Understanding antiviral surfaces, surface coatings and their mechanisms of action

Scientists from The National Physical Laboratory (NPL) and NBIC have provided a comprehensive review of the current state of knowledge, research direction and practices in the area of antiviral materials and coatings. The study is presented in the consortium’s review article ‘Antiviral surfaces and surface coatings and their mechanisms of action’, published in Communications Materials.

In today’s global society, viral infections have become a serious health challenge, with disease outbreaks able to spread easily and rapidly cross continents. The Coronavirus pandemic has increased the demand for antiviral measures and treatments for clean surfaces, especially in public places. 


Understanding antiviral surfaces


The team reviewed a range of natural and synthetic surface materials and coatings with documented antiviral properties, including metals, polymers and biopolymers, graphene and antimicrobial peptides, as well as reviewing the physico-chemical properties of surfaces which can influence virus attachment.

The findings also provide an overview of the current practices and applications of antiviral materials and coatings in consumer products, personal protective equipment, healthcare and public settings.

Typically, there is no single solution to prevent the spread of viral infections, and different modes of transmissions adds to the difficulty. The solution often requires a multiple-barrier protection, and next to high hygiene standards and vaccination programme, a number of control measures including adequate personal protective equipment (PPE) or antiviral surfaces in public facilities.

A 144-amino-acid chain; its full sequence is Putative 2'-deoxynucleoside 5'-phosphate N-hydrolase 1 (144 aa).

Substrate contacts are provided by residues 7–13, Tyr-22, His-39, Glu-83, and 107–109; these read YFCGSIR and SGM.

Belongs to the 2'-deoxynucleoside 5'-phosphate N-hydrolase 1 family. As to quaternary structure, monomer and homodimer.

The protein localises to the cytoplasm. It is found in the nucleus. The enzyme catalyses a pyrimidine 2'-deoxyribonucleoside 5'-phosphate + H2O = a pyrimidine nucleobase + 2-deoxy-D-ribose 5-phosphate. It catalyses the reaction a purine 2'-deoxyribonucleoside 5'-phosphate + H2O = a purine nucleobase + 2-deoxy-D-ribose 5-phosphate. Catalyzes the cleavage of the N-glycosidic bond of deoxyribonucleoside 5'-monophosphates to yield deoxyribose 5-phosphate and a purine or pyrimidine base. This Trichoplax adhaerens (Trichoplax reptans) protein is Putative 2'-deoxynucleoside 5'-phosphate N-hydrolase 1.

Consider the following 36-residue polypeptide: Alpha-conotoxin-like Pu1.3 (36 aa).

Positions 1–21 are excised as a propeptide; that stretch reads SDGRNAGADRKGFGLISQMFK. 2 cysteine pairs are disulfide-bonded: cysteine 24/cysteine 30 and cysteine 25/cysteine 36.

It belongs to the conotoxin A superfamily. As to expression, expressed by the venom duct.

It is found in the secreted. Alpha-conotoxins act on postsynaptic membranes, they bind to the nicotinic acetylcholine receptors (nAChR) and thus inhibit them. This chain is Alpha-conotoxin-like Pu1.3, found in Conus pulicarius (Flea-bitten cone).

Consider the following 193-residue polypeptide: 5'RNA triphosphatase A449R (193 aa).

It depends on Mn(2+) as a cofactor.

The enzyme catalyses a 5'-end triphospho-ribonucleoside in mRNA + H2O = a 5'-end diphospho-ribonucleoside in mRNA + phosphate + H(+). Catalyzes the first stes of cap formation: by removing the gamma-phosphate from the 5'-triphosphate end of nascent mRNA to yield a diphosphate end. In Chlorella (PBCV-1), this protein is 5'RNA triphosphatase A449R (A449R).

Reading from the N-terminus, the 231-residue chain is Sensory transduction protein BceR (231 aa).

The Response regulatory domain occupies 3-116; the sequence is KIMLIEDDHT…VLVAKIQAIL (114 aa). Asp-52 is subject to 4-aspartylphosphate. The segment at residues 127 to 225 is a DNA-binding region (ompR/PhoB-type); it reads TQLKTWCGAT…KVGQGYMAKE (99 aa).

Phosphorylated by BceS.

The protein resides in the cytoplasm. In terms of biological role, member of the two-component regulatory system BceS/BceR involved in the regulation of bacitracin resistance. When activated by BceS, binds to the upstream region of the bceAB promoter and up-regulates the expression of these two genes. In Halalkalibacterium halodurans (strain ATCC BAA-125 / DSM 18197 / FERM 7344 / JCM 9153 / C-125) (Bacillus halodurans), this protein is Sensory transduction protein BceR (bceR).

The insights, summarised from the published literature, indicate that material science can play a vital role in the development of conceptual and practical measures to slow infectious outbreaks and that both existing and innovative broad-spectrum antiviral strategies should be considered, which could contribute to the challenge and preparedness of future viral pandemics.

NPL is also already working with industry to support new UK based manufacturing of face coverings for healthcare and the general public. NPL experts are also able to provide guidance on meeting relevant standards, and testing of products and materials for both standard and novel design to aid design optimisation.

Ian Gilmore, Head of Science, NPL, said,

“Materials science and technology has an important role in reducing virus transmission. This comprehensive review summarises the latest advances in an accessible form which is hoped will provide a useful resource for research and development scientists in their innovation of new technologies”.

Paulina Rakowska, Research Innovation Development Manager at NBIC said,

“Many materials would exert both antiviral and antimicrobial properties but until the recent COVID-19 pandemic, the majority of research concentrated, predominantly, on the antimicrobial properties of different surface materials and coatings, with the antiviral properties being studied less frequently. A substantial shift in focus can be seen over the past year, towards the understanding of antiviral mechanisms of materials”.